NBA attacks one-sided TB controls
The annual culling tally for TB infected animals in Great Britain
reads: Cattle: 23,000 - Badgers outside control trial areas: Nil,
even though thousands of badgers are themselves dying horribly
from the disease, the National Beef Association reported today.
And on top of this taxpayers face a TB control bill for 2004-2005
of more than £100 million while the 5,800 farmers whose businesses
are under movement restriction have been hit with £millions
in other costs.
"TB is a two species disease with one-sided control management
and as a result costs to the Exchequer over 2005-2006 are expected
to top £120 million with further 20 per cent annual compound
increases to come," explained NBA policy advisor, Kim Haywood.
"Farmers are already hacked off with this unfairness and
it can only be a matter of time before the taxpaying public becomes
equally fed up and asks its own pointed questions about government
failure to tackle the expensive problem of TB in Britain's 750,000
strong badger population too."
At present badgers outside the trial areas that suffer from the
disease are not included in the government's anti-TB campaign and
this tactic is encouraged by well organised pressure groups which
threaten extreme political pressure any time the flawed, cattle-only,
controls appear likely to be reviewed.
"Farmers cannot believe that diseased badgers are offered
such high-priced public and political protection and are hoping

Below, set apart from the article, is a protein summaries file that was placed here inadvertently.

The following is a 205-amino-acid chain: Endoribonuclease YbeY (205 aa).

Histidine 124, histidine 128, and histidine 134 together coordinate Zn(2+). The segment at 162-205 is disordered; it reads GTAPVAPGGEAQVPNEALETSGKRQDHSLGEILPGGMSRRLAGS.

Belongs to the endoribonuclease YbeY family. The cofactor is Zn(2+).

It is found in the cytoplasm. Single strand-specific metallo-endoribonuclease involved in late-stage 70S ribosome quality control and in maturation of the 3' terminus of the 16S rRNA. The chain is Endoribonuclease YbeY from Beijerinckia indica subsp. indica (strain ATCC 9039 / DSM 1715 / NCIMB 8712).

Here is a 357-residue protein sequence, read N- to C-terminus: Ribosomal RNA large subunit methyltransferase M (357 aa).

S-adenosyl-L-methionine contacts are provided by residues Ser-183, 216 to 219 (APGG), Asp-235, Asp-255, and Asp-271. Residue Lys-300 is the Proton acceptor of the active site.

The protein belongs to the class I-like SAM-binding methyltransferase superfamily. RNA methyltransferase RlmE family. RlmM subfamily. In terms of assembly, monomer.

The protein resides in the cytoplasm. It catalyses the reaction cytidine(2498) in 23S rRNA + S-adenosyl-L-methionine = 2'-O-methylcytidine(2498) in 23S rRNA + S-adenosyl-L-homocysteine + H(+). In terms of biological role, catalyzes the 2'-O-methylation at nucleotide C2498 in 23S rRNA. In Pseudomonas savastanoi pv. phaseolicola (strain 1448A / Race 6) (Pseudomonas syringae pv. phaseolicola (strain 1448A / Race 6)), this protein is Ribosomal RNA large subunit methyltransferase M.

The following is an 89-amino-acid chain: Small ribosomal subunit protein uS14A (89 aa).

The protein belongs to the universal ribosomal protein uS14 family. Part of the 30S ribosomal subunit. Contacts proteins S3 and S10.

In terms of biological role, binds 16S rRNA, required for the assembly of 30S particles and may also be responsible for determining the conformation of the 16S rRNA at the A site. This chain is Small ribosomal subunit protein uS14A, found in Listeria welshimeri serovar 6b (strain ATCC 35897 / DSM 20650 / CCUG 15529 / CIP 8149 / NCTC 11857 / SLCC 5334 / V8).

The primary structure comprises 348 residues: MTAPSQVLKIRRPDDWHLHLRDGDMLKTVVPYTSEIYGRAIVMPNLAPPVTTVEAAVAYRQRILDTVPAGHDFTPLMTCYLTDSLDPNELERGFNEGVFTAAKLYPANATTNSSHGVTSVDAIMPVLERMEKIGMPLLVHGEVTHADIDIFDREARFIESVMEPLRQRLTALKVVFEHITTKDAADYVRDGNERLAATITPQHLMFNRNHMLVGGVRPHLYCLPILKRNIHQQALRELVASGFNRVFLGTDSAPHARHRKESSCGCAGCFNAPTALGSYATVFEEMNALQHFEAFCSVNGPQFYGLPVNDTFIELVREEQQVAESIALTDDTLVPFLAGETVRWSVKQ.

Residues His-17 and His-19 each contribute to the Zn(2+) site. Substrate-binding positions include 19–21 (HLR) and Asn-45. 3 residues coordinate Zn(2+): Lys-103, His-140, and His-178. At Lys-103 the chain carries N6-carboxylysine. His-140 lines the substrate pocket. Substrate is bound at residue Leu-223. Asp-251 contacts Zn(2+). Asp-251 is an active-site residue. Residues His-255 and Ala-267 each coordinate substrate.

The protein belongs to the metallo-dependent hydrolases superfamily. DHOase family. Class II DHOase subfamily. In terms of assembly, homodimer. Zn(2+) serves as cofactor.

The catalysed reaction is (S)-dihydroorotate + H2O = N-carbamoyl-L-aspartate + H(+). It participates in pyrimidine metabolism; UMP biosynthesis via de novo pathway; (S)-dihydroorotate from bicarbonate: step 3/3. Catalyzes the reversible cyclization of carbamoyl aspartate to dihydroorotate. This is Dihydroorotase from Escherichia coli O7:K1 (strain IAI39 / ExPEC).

that costly government shortsightedness will soon be challenged
by taxpayers themselves," said Ms Haywood.
"Besieged cattle owners would like to make it clear that
they have no wish to encourage wholesale badger slaughter, as some
propagandists allege, but want to limit culling to small, but highly
critical, local populations of infected animals instead."
According to the NBA badger numbers have increased five fold over
the last 30 years and there is no prospect of this protected species
"But we do propose that badgers in areas where grazing cattle
herds are repeatedly infected are tested for TB using Polymerase
Chain Reaction portable laboratories and if found to be positive
are humanely put down, along with their immediate sett mates, using
inert carbon monoxide gas."
"TB in badgers is triggered by stress from overcrowding,
semi-starvation and fighting for territory - which are all symptoms
of chronic overpopulation."
"So a properly targeted anti-TB campaign which focused equally
and fairly on both cattle and badgers would have the dual result
of lightening the cost burden on taxpayers as well as improving
living conditions for thousands of badgers as well."
"It is important that the public, politicians, and groups
of activists who currently argue that there are no circumstances
in which infected badgers should be culled fully understand this," Ms